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Clinically Speaking: What Are My Options Following a Uterine Fibroid Diagnosis?

Find out what medical treatments are available for uterine fibroids

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This article was developed in partnership with The White Dress Project.

Medically reviewed by Dr. Kristen A. Matteson

Uterine fibroids are the most common gynecological condition among women of reproductive age. By the time they turn 50, up to 80% of all women will have experienced fibroids, which are noncancerous (benign) growths that develop in or on the wall of a woman's uterus.

While women who have small fibroids or fibroids without symptoms may never know they have them, an estimated 20% of women with fibroids will experience symptoms that range from mild to severe. Several options are available for fibroid treatment, from home/natural remedies and prescription medication to surgical procedures.


We asked Dr. Kristen A. Matteson, an OB-GYN at the Warren Alpert Medical School of Brown University and Women and Infants Hospital, some questions women should ask their healthcare provider (HCP) if they have been diagnosed with fibroids.

What affect will fibroids have on my day-to-day activities such as exercise, sex and my period? 

It all depends. Some people have no symptoms at all. The only reason they know they have fibroids is that they're found on an ultrasound that is performed for other reasons. Impact on day-to-day activities varies from person to person and depends on the size, location and number of uterine fibroids. Your period can be extremely heavy and prolonged and can include extremely large clots, which can keep people from feeling comfortable participating in certain activities or even keep them from leaving their house during those days. If certain activities, such as exercise or sex, are uncomfortable or painful, speak to your HCP about options for treatment.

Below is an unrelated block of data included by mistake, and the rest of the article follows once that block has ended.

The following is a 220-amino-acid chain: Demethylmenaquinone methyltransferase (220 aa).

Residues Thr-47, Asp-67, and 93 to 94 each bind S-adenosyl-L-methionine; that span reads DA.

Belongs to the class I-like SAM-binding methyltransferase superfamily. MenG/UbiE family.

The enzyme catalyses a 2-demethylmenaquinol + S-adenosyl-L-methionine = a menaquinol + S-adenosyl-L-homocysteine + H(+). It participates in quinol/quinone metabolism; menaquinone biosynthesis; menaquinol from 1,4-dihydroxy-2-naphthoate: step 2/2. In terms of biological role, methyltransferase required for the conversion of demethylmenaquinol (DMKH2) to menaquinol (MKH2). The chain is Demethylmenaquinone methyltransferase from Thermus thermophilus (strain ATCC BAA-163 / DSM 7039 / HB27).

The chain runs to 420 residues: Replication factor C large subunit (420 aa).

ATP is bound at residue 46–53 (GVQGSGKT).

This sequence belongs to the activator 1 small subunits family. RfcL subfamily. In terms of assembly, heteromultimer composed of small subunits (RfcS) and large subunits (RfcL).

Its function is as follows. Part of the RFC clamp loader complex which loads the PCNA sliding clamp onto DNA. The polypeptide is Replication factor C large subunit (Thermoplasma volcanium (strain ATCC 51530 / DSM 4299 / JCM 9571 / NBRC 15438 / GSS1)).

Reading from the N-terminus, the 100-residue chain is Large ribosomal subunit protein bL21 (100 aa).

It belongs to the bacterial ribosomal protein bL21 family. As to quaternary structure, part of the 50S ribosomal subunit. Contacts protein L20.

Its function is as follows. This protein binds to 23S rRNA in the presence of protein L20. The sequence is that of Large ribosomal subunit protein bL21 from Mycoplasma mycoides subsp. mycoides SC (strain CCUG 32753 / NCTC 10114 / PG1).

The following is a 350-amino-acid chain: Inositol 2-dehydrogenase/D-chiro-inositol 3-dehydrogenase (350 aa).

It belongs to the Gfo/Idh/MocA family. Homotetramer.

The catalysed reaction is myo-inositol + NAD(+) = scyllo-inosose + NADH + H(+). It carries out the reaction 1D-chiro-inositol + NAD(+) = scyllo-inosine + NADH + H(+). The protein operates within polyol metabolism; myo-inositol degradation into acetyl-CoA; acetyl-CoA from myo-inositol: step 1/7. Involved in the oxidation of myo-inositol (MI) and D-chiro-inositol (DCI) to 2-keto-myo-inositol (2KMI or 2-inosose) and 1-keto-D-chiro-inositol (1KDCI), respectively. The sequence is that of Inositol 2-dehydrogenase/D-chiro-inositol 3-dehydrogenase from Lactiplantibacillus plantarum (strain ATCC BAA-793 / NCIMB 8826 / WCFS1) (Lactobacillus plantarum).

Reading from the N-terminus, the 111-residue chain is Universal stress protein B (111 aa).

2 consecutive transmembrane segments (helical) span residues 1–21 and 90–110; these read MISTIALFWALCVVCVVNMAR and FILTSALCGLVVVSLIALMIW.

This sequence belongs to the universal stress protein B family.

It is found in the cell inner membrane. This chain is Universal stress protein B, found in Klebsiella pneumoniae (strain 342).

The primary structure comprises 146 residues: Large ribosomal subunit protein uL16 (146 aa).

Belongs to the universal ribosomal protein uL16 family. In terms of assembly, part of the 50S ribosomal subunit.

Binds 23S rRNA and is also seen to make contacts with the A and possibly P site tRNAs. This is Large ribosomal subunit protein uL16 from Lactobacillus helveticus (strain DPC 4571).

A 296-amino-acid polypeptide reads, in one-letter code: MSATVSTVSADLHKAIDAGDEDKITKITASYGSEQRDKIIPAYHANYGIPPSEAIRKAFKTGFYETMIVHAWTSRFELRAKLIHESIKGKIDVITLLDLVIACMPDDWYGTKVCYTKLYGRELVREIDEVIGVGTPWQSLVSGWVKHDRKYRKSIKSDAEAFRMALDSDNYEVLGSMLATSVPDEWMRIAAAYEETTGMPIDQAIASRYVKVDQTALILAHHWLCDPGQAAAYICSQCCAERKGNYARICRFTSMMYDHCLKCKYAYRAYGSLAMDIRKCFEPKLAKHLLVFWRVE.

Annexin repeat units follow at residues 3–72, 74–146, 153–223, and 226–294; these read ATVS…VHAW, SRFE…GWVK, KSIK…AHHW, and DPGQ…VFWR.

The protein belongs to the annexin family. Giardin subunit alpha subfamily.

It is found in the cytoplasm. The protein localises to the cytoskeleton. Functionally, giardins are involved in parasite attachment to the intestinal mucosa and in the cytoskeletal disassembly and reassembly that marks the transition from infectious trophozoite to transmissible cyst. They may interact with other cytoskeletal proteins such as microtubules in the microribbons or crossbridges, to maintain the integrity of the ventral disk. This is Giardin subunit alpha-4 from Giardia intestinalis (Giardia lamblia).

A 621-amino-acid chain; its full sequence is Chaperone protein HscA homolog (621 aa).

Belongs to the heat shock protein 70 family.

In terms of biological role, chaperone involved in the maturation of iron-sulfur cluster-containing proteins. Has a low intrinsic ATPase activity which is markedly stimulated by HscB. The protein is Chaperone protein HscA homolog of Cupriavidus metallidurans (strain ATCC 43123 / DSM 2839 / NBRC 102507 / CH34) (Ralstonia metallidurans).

Do all fibroids require treatment? What will happen if I don’t get treatment?

Uterine fibroids are extremely common and occur in up to 70% of people with a uterus by their early 50s. You only need treatment if you have symptoms, and most people with fibroids never experience any symptoms. Symptoms can resolve without treatment, especially if you're close to menopause, which causes a reduction in the hormones estrogen and progesterone. Symptoms can also stay the same or they can get worse — everyone is different.

What are the treatment options and how do they vary by age?

Treatment options depend on the type of symptoms you're having (heavy periods, pelvic pressure or both), the location of the uterine fibroids, and whether you're planning to have children. The best treatment option will vary based on your symptoms, values, preferences and expectations. This is why it's important to have a conversation with your HCP and participate in shared decision-making.

In general, the treatment options available include:

What makes me a candidate for surgery versus a noninvasive or minimally invasive procedure?

Factors like the location and the size of the uterine fibroids determine whether surgery or a noninvasive/minimally invasive procedure is best for you.

What is the difference in surgical treatments (hysterectomy vs. myomectomy)?

Myomectomy is removal of the fibroids and can be done laparoscopically, abdominally or with a thin, lighted tube called a hysteroscope. Hysterectomy is removal of the uterus and can be done vaginally, laparoscopically or abdominally.

How long is the recovery period after treatment?

Many factors affect recovery, including the type of surgery. You can get the best estimate of how long it will take to recover after surgery by talking to your surgeon about your specific circumstances and type of surgery.

What are the chances of fibroids returning after treatment?

Fibroids cannot grow back if they've been completely removed, but new fibroids can grow after treatments other than a hysterectomy. This is more likely to happen with some types of fibroids than others, so talk to your HCP about whether your type of fibroids are likely to recur. Women who have multiple fibroids are more likely to develop new fibroids following their removal with a myomectomy, but women who had only one fibroid have a lower recurrence rate.

Can fibroids affect pregnancy or my fertility?

Depending on the location of your fibroids, they may affect your ability to become pregnant or stay pregnant. Removing certain fibroids can improve your chances of becoming pregnant. Ask your healthcare provider if your fibroids are likely to interfere with your pregnancy or fertility.

This resource has been created with support from Myovant Sciences and Pfizer.

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